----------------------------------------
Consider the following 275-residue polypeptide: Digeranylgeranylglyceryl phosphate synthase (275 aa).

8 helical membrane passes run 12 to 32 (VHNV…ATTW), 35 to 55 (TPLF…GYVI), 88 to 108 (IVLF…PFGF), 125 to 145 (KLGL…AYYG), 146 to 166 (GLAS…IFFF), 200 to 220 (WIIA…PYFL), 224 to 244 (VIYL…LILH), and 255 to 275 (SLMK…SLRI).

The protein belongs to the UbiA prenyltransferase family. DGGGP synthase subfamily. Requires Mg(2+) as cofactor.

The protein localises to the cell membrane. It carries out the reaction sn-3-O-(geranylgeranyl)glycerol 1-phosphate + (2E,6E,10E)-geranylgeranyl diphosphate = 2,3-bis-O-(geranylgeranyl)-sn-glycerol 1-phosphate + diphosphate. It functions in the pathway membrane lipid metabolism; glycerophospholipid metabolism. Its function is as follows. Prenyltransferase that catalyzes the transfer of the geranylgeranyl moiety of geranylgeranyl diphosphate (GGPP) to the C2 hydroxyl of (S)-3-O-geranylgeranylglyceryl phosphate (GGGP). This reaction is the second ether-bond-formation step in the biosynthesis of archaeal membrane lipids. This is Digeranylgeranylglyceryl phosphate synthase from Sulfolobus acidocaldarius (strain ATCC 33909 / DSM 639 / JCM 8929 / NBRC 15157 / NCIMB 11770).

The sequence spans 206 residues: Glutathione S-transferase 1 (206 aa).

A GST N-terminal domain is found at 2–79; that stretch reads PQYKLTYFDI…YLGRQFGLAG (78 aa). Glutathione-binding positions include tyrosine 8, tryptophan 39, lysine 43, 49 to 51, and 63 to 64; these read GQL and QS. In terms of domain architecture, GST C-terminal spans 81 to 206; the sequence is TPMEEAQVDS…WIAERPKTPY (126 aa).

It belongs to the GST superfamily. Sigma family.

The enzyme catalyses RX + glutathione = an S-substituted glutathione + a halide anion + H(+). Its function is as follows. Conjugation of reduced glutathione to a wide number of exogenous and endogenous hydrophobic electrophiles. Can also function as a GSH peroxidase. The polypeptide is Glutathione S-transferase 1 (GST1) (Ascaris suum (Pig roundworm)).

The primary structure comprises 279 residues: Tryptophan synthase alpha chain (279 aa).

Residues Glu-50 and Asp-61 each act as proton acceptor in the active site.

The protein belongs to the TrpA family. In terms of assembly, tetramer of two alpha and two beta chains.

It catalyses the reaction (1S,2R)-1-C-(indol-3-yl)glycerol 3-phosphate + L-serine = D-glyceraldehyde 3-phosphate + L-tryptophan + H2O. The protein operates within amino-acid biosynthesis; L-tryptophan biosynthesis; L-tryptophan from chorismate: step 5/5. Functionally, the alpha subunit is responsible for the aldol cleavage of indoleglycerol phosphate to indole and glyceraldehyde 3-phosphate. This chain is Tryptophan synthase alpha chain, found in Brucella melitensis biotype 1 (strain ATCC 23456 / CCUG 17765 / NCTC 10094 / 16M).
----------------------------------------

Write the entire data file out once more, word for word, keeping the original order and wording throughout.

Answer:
Consider the following 275-residue polypeptide: Digeranylgeranylglyceryl phosphate synthase (275 aa).

8 helical membrane passes run 12 to 32 (VHNV…ATTW), 35 to 55 (TPLF…GYVI), 88 to 108 (IVLF…PFGF), 125 to 145 (KLGL…AYYG), 146 to 166 (GLAS…IFFF), 200 to 220 (WIIA…PYFL), 224 to 244 (VIYL…LILH), and 255 to 275 (SLMK…SLRI).

The protein belongs to the UbiA prenyltransferase family. DGGGP synthase subfamily. Requires Mg(2+) as cofactor.

The protein localises to the cell membrane. It carries out the reaction sn-3-O-(geranylgeranyl)glycerol 1-phosphate + (2E,6E,10E)-geranylgeranyl diphosphate = 2,3-bis-O-(geranylgeranyl)-sn-glycerol 1-phosphate + diphosphate. It functions in the pathway membrane lipid metabolism; glycerophospholipid metabolism. Its function is as follows. Prenyltransferase that catalyzes the transfer of the geranylgeranyl moiety of geranylgeranyl diphosphate (GGPP) to the C2 hydroxyl of (S)-3-O-geranylgeranylglyceryl phosphate (GGGP). This reaction is the second ether-bond-formation step in the biosynthesis of archaeal membrane lipids. This is Digeranylgeranylglyceryl phosphate synthase from Sulfolobus acidocaldarius (strain ATCC 33909 / DSM 639 / JCM 8929 / NBRC 15157 / NCIMB 11770).

The sequence spans 206 residues: Glutathione S-transferase 1 (206 aa).

A GST N-terminal domain is found at 2–79; that stretch reads PQYKLTYFDI…YLGRQFGLAG (78 aa). Glutathione-binding positions include tyrosine 8, tryptophan 39, lysine 43, 49 to 51, and 63 to 64; these read GQL and QS. In terms of domain architecture, GST C-terminal spans 81 to 206; the sequence is TPMEEAQVDS…WIAERPKTPY (126 aa).

It belongs to the GST superfamily. Sigma family.

The enzyme catalyses RX + glutathione = an S-substituted glutathione + a halide anion + H(+). Its function is as follows. Conjugation of reduced glutathione to a wide number of exogenous and endogenous hydrophobic electrophiles. Can also function as a GSH peroxidase. The polypeptide is Glutathione S-transferase 1 (GST1) (Ascaris suum (Pig roundworm)).

The primary structure comprises 279 residues: Tryptophan synthase alpha chain (279 aa).

Residues Glu-50 and Asp-61 each act as proton acceptor in the active site.

The protein belongs to the TrpA family. In terms of assembly, tetramer of two alpha and two beta chains.

It catalyses the reaction (1S,2R)-1-C-(indol-3-yl)glycerol 3-phosphate + L-serine = D-glyceraldehyde 3-phosphate + L-tryptophan + H2O. The protein operates within amino-acid biosynthesis; L-tryptophan biosynthesis; L-tryptophan from chorismate: step 5/5. Functionally, the alpha subunit is responsible for the aldol cleavage of indoleglycerol phosphate to indole and glyceraldehyde 3-phosphate. This chain is Tryptophan synthase alpha chain, found in Brucella melitensis biotype 1 (strain ATCC 23456 / CCUG 17765 / NCTC 10094 / 16M).